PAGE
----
Review at Length: Josh Cellars Rosé 2015

Review at Length: Josh Cellars Rosé 2015

Josh Cellars Rosé 2015
North & Central Coasts
12.5% ABV
$12.99, average



Rosé is a perfect summer sipper – a quaffer, if you prefer the term. Easy to consume mindlessly because it is so refreshing and simple. Perhaps you prefer it poolside, while you get your tan on. Maybe you’d rather have it as a companion while you labor over a hot stove or a grill. Some of you may even think rosé is overrated, and is just a craze. Personally, I fall under all of the above categories.

So what led me to purchase this bottle? For one, the price! I found this at my local drugstore on sale for $10.99 (marked down from an already low price of $11.99), and with a $1.00 off coupon in hand, I happily walked up to the register. Second, I had really rough week. Like, really rough. I just wanted something simple and fun to drink my cares away. The great thing about rosé is that you can never go wrong with it (disclaimer: rosé is not the same as white zinfandel, do not get these confused! White zin you absolutely CAN go wrong with). Lastly, I had never seen this rosé before this year, but recently it started popping up everywhere in my area. My curiosity was piqued – I needed to try it.

The 2015 vintage is actually the initial release of this rosé from Josh Cellars, and is a blend of 89% Barbera, 6% Muscat and 5% Syrah made entirely in stainless steel. For a new world wine, this is surprisingly mineral-heavy on both the nose and palate. However, the winery actually describes this as a having a “Mediterranean rosé profile”, so this makes a bit more sense. Talc greets the nostrils, very similar to baby powder. The alcohol is a bit intense, but for a cheaper wine I am willing to look past that. The palate is dry and crisp with flavors of raspberry, citrus, sour apple and unripe strawberry. The finish shows a mineral tang of wet slate that is slightly bitter, but I found this to calm down a bit on the second day. With time, this bitterness gives way to a bit of spicy acidity.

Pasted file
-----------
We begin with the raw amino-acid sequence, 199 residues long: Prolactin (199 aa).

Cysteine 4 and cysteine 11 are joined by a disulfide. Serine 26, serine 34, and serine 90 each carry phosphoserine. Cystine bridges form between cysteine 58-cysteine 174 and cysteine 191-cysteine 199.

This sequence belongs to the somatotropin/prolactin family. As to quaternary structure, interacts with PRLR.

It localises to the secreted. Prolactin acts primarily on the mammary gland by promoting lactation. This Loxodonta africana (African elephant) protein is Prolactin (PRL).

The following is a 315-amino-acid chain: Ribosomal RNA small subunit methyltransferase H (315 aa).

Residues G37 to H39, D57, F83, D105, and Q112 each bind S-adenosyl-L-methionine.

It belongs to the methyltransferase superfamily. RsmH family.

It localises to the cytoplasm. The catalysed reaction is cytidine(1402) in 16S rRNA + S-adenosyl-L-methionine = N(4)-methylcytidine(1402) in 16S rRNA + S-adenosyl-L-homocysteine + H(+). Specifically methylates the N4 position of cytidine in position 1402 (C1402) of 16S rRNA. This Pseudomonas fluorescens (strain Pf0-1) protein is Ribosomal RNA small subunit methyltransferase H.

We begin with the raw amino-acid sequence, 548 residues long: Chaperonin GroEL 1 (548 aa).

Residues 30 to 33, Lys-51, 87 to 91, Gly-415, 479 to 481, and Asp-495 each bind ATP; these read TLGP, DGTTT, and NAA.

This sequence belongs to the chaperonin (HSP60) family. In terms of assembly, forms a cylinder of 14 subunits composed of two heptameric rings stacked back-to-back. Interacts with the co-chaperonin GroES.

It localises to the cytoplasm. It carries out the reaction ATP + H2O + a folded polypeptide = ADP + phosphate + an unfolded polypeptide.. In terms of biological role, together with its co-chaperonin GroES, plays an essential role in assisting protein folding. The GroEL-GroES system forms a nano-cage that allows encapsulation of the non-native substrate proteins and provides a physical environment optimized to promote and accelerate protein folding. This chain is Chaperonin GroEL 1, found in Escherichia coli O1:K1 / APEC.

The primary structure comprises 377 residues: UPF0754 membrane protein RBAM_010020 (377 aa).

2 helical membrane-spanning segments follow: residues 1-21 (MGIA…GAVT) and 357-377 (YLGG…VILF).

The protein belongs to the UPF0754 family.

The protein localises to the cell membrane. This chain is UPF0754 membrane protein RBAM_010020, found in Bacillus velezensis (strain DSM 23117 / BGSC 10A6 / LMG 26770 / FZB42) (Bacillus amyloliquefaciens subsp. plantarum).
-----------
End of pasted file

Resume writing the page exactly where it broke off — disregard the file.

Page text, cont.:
These acidic, bitter notes are definitely evidence of the Barbera grape varietal. This Italian native thrives in the warm California climate, producing limited tannins but significant acidity. The Syrah appears to mostly be blended in for color, but may also provide some of those mineral notes at the end. Surprisingly, I found very little influence from the Muscat, which should provide a nice round sweetness. So if you like your pink drinks fruity and sweet, maybe this rosé isn’t for you.

Overall, not my favorite; but it was enough to do the job of quenching my thirst and chasing away the woes of my week.



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